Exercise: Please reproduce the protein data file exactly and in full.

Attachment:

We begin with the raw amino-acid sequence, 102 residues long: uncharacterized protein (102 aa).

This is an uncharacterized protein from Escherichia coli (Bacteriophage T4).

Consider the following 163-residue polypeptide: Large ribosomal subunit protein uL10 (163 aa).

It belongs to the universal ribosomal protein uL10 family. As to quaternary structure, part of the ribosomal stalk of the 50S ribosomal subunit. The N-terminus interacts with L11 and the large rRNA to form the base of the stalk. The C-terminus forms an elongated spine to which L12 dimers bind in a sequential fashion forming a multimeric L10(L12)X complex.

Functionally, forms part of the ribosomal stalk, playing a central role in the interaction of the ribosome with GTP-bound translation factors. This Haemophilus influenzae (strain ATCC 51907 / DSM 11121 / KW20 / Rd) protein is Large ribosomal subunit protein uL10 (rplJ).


We begin with the raw amino-acid sequence, 102 residues long: uncharacterized protein (102 aa).

This is an uncharacterized protein from Escherichia coli (Bacteriophage T4).

Consider the following 163-residue polypeptide: Large ribosomal subunit protein uL10 (163 aa).

It belongs to the universal ribosomal protein uL10 family. As to quaternary structure, part of the ribosomal stalk of the 50S ribosomal subunit. The N-terminus interacts with L11 and the large rRNA to form the base of the stalk. The C-terminus forms an elongated spine to which L12 dimers bind in a sequential fashion forming a multimeric L10(L12)X complex.

Functionally, forms part of the ribosomal stalk, playing a central role in the interaction of the ribosome with GTP-bound translation factors. This Haemophilus influenzae (strain ATCC 51907 / DSM 11121 / KW20 / Rd) protein is Large ribosomal subunit protein uL10 (rplJ).